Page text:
Pupils at Gloucestershire College speak of dangerous driving by their friends
TEENAGE pupils have admitted they often find themselves passengers in cars being driven dangerously by their friends.
The 14 and 15-year-old members of Gloucestershire College’s schools link programme were talking about road safety after they came up with ideas for a campaign poster on the topic.
College students have
been invited to design the artwork for a marketing campaign by Gloucestershire Road Safety Partnership in support of the Echo’s RIP 479 campaign.
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They have been asked to target one of the four major causes of injury for young people as drivers and passengers – speeding, not wearing a seatbelt, using a mobile phone and drink or drug driving.
In 2012, almost half of all the drivers killed in Gloucestershire were aged between 17 and 24.
The motor vehicle maintenance pupils, who attend the college’s Cheltenham North campus once a week on release from school, gave their views on road safety.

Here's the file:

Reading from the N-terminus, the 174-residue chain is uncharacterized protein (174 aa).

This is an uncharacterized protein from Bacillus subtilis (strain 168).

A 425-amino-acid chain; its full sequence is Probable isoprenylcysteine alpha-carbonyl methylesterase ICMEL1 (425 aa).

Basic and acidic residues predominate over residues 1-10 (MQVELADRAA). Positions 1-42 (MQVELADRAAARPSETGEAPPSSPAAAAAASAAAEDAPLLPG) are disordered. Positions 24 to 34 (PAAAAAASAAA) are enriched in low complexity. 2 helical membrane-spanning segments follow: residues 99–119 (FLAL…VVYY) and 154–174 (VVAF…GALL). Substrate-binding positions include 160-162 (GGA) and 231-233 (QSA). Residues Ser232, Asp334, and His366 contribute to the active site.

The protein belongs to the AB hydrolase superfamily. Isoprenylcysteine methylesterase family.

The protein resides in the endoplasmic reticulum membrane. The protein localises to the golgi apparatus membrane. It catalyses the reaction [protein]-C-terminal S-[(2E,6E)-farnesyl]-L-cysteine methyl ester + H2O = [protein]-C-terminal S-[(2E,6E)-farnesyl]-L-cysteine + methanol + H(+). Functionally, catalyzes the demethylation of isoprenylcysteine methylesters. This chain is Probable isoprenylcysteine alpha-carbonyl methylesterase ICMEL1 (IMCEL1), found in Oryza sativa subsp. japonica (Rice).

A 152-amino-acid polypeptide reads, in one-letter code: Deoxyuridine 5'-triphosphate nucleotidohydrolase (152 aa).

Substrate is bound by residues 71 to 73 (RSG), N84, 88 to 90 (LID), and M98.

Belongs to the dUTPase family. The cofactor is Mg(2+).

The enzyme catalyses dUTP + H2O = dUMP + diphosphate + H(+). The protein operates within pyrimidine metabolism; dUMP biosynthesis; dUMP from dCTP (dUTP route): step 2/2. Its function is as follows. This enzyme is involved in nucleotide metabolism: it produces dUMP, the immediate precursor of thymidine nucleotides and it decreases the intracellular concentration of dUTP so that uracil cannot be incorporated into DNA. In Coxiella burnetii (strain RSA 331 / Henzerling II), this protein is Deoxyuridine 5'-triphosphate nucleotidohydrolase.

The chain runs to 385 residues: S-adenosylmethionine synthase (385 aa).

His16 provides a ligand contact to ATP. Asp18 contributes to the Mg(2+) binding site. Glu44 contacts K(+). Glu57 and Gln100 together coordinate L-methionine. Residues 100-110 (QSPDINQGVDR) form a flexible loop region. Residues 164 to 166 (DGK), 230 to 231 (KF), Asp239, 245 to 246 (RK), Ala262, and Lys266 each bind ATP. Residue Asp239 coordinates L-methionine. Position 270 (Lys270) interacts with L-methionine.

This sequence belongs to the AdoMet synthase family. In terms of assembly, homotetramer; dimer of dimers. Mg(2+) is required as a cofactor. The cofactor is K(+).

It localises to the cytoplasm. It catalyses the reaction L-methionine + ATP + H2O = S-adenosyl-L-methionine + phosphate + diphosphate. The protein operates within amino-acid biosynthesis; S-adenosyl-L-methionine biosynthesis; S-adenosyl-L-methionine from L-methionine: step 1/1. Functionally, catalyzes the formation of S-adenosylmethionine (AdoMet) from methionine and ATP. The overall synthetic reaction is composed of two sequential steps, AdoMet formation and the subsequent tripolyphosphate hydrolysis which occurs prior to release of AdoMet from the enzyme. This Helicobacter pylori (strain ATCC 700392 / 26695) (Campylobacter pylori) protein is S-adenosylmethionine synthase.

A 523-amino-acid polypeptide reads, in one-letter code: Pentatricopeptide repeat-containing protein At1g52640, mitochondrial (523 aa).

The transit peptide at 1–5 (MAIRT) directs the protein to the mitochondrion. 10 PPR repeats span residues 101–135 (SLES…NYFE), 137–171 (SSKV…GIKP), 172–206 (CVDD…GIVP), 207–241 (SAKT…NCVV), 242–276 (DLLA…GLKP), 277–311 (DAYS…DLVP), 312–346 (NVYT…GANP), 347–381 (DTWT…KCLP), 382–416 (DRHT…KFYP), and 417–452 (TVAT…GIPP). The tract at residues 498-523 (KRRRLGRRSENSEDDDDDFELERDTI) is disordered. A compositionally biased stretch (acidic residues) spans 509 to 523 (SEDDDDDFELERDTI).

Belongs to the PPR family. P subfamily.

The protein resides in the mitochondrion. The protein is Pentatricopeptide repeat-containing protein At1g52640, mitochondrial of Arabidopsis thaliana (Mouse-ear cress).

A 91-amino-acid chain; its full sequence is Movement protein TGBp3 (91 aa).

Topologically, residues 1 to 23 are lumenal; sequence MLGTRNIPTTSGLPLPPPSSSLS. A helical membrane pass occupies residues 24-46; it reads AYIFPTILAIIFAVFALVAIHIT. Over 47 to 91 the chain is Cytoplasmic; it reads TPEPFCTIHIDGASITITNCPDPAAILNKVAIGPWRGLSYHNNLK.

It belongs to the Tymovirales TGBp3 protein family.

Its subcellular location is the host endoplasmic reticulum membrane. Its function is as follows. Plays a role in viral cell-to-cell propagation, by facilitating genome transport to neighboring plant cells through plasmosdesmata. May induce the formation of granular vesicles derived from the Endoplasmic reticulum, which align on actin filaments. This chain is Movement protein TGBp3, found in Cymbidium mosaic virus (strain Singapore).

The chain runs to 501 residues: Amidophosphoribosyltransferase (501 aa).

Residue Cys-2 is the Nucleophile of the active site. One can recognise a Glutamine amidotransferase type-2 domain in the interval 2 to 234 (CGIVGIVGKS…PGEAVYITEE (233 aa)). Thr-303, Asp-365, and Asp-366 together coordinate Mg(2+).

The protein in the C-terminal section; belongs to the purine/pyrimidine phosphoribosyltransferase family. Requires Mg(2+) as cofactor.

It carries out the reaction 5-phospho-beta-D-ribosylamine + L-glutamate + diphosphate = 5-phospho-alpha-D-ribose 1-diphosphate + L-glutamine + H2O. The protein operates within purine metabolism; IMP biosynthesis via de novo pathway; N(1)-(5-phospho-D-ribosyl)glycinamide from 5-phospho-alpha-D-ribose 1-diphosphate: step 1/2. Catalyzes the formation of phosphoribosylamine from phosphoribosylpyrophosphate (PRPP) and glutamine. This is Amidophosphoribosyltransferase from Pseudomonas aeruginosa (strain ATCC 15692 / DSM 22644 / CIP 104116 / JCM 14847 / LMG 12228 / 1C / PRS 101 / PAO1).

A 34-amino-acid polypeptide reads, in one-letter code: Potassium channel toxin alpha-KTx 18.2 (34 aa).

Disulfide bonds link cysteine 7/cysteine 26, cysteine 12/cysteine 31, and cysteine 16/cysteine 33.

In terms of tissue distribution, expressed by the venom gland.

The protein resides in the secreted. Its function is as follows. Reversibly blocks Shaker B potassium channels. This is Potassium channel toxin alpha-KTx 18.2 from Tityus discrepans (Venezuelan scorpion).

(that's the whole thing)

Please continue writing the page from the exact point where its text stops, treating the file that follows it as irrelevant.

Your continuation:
Kurtis Hill, 14, from Rowanfield, Cheltenham, said: “My sister drives and she’s really sensible. But my mate messes about on the motorway. He swerves everywhere.
“I shout at him to drive sensibly. It’s important to say something because if you didn’t and there was an accident, you would feel bad.”
Matthew Walton, 14, from Walton Cardiff said: “My mate had a car for a week and ended up writing it off, because he was driving too fast. He ended up in a ditch.
“If you only just passed your test, you should take it steady, you have no motorway experience.
“I’ve been scared in a car lots of times.”
Josh Skinner, 15, from Tewkesbury, said: “I think some people are immune to the dangers on the road. They think they are a good enough driver and won’t crash. They are overconfident.
“The garage down the road has some cars that have been written off in accidents. Maybe young drivers should see those cars so they know what happens.
“Maybe they should cap the speed of the car.”
Lee Fisher, 14, from Leckhampton in Cheltenham added: “If you have your mates in the car, you end up showing off to them.
“It’s difficult to ignore them when they are telling you to speed up. It’s peer pressure.”
The winning entry, to be announced on November 18, will see their campaign brought to life on billboards across Gloucestershire.
They will also have the opportunity to launch their campaign at a dedicated event and will have their work promoted by the Echo.